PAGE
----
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How to Play Cricket History and Rules | The ICC Bowling Rules

The ICC Bowling Rules are the codified rules that govern how cricket balls can be bowled legally during an international cricket match and how the fielders may field them. They are used in Test and first-class cricket matches that are played under the auspices of the International Cricket Council (ICC) worldwide, and also in some domestic cricket leagues such as the Sheffield Shield in Australia, Plunket Shield in New Zealand, County Championship in England, List A matches in India, List A matches in South Africa, List A matches played by the England national team; and the CB40 competition in England.


how to play cricket?
how to play cricket?

History of the game

No doubt, cricket has been around for a long time. Its origins can be traced back to 16th-century England, where boys played a bat-and-ball game called stoolball. Over time, stoolball evolved into rounders before becoming modern-day cricket. The next time you’re watching your favorite match on TV and see them toss up a leather ball—now you know it all started with children playing with a stool. While that may be an interesting fact about cricket history, it doesn’t really tell us how to play today’s game.


Types of positions in the field

a wicketkeeper (or ‘keeper), two slip fielders, three gully fielders, a mid-wicket fielder, a short-leg fielder, long leg, and leg slip. The presence of different positions depends on whether a right- or left-handed bowler is bowling. The umpire, who is behind and outside of all on-field action during play, has an ideal view of each fielder’s positioning. A player who fields closest to the batsman will be known as a ‘short fine leg’ while one fielding just within sight of the square will be called a ‘fine leg’. In addition, there are positions named by where they are relative to each other as in mid-off or mid-on.


Practicing at home with a small ball

An expert cricket bowler can throw as fast as 90 miles per hour, but that doesn’t mean you should try to throw at that speed. To keep things safe, check your bowling speed on a radar gun, and don’t play a game if you’re throwing more than 50 miles per hour. The fastest ball in cricket history was thrown by Shoaib Akhtar, who hit 100 miles per hour during an actual match in 2003. To put it into context, a 45-mile-per-hour fastball pitcher in baseball would be considered remarkably quick. Check out Bowling Speeds for some jaw-dropping stats on who is currently considered some of the fastest bowlers out there! You will probably agree with our thoughts after reading them!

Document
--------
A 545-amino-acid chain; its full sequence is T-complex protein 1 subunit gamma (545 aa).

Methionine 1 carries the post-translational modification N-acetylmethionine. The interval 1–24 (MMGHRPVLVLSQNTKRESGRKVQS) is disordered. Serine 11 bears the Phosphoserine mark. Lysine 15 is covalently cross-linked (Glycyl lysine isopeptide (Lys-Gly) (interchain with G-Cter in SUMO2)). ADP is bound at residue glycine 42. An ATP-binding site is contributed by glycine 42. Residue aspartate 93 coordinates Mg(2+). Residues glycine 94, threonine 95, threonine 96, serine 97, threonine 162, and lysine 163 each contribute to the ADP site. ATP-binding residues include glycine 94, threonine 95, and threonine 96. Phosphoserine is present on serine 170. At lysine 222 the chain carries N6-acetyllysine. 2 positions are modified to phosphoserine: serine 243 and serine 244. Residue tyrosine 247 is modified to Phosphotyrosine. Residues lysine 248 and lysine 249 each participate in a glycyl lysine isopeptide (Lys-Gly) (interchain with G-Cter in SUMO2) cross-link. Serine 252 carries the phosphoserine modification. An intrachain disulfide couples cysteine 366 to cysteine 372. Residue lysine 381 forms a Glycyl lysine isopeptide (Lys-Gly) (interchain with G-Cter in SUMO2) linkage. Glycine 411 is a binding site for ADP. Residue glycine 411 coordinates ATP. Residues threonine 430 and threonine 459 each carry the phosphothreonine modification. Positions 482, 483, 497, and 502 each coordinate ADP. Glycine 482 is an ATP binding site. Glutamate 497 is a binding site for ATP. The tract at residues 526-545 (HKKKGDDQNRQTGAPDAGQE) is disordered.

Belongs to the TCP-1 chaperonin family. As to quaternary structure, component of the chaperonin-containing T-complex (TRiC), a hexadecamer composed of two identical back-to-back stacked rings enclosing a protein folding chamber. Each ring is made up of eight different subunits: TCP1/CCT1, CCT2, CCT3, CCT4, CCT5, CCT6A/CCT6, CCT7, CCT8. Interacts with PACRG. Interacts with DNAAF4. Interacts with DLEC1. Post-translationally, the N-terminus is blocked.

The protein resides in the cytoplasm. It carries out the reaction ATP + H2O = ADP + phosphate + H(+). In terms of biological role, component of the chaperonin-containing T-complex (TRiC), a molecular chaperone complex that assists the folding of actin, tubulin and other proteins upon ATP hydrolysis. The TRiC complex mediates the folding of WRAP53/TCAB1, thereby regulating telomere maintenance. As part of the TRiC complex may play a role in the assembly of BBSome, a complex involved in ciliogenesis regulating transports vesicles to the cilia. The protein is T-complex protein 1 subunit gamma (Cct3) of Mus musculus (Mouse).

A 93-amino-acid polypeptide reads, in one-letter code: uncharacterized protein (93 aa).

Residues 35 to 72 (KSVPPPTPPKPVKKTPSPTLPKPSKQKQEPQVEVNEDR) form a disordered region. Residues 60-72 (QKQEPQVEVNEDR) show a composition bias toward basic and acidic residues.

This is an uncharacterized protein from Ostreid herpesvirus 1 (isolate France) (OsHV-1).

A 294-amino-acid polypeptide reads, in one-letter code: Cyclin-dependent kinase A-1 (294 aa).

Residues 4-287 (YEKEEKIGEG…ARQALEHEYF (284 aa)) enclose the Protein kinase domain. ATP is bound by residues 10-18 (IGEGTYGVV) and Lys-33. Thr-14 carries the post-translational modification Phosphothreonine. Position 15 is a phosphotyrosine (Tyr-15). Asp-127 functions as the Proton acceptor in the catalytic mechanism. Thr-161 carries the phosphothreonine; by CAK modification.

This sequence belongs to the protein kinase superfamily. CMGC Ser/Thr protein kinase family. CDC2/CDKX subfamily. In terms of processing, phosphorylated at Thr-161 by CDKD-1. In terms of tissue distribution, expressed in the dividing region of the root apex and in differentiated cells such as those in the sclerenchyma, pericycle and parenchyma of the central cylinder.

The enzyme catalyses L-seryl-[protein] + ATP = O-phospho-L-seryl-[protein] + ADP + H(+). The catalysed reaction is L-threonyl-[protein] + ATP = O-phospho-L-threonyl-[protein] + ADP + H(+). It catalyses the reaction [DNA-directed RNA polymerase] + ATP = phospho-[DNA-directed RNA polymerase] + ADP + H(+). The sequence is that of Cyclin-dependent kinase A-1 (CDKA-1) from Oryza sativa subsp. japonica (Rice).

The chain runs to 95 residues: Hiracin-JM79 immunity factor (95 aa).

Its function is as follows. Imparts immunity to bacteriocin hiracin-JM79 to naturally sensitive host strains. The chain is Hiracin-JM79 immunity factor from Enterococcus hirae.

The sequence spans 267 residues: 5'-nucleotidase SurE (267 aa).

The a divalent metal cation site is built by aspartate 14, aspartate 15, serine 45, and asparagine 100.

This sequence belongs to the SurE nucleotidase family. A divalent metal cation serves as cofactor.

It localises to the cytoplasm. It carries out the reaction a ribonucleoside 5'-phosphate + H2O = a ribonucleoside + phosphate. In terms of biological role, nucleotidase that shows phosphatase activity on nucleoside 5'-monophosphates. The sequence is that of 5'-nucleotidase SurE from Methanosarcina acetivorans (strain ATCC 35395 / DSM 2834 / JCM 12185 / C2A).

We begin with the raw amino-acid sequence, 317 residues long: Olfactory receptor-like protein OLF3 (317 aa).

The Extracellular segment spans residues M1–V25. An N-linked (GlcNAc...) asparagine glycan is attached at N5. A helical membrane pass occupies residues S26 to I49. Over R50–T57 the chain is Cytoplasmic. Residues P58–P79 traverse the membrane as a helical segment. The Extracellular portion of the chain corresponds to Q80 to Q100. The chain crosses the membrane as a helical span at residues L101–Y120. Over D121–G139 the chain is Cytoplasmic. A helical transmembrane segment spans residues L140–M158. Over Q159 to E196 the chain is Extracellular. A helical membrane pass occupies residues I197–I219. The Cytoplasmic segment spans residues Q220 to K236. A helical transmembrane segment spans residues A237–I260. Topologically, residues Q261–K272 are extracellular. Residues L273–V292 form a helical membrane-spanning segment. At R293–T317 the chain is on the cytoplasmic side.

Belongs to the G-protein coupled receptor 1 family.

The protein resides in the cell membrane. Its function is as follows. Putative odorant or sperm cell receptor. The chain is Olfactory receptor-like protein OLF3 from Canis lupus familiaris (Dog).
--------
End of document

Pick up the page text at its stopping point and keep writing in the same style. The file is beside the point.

Playing more games

The ICC recognizes bowling actions in cricket as legitimate if they meet certain criteria, which include an uninterrupted bowling action. With these conditions met, a bowler is cleared for play. If a bowler’s speed is deemed too high or too dangerous for play, he or she is banned from playing. The fastest recorded ball in cricket history was released by Shoaib Akhtar of Pakistan at 161 kilometers per hour (100 miles per hour). Faster than that, and you could be dangerous to yourself and everyone around you. There are several different rules in place with regard to how fast is too fast on any given day in a game of cricket.


The ICC Bowling Rules

How to Play Cricket History and Rules – Everything you need to know about cricket-playing rules. Learn fast balls, slow balls, no balls, front foot no ball rule, back foot no ball rule, free hit in cricket, bowler safety law, etc

What are the regulations in ICC?

The bowling action should commence from behind a line level with the popping crease at a point no nearer than six yards from it. The regulations of cricket according to ICC are set out in their Playing Handbook, which is updated every year. There are three main laws that govern our great sport. Law 1 The batsman must keep at least one foot grounded behind or on a line that extends forward of his popping crease at any time while a delivery is being bowled by a member of either team. Law 2 The ball must be bowled from each end alternately so that no more than six balls are bowled by either team in an over.


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